I’m looking to wipe my device for resale (i upgraded to a newer model) any thoughts on a good app for busybox (like sfill) that will zero the contents where my wifi password, openvpn configs, etc was stored?
Out of curiosity where where is all the user set information stored outside the rom partition?
root@GL-AR300M:~# uname -a
Linux GL-AR300M 4.4.92 #0 Tue Oct 17 17:46:20 2017 mips GNU/Linux
 i want to resell this device because i recently upgraded to a newer model (slate)
 i want to factory reset the device to clear out all of my old settings (done)
 i want to overwrite all of the areas where sensitive information was stored such as my last known WAN IP, VPN configs + usernames + passwords, logs and traffic details
I’m not incredibly scared that any of this information is valuable to anyone but if someone goes peeking i dont want something to be discovered like credentials that can be used to get onto my current system. i.e. if i reused my router password - i didn’t but say i did. the last known wan address would give some and address to attach and a username and password to login. after that I’m owned.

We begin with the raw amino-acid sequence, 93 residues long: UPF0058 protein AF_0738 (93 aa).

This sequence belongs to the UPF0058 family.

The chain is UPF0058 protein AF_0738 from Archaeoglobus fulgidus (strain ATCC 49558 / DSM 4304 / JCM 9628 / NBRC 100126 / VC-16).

Deleting files from a memory card or a hard drive usually only means that the file is removed from the file allocation table, with the files data still remaining on the memory. The operating system can not see the files anymore, but forensics software can scan each memory location and use patterns to find the files. Images for example have a header and checksum, so they could be recovered pretty easy.
The only way to truly delete the data is to overwrite it. For a magnetic based drive like a harddisk, it requires
overwriting many times, as shadows of the data can still be found using sensitive equipment. For a memory chip i would still recommend to overwrite the data randomly and a few times just to be sure.
NOR based targets - flashing from uBoot should be good enough, and perhaps so for many using SPI-NAND and eMMC.
For the truly paranoid - clearing out the NAND space might a concern on those targets as it removes the pointers, but doesn’t really clear the bits - this isn’t unique to GL-iNet targets and might be better addressed upstream with OpenWRT so that wheel isn’t repeatedly reinvented…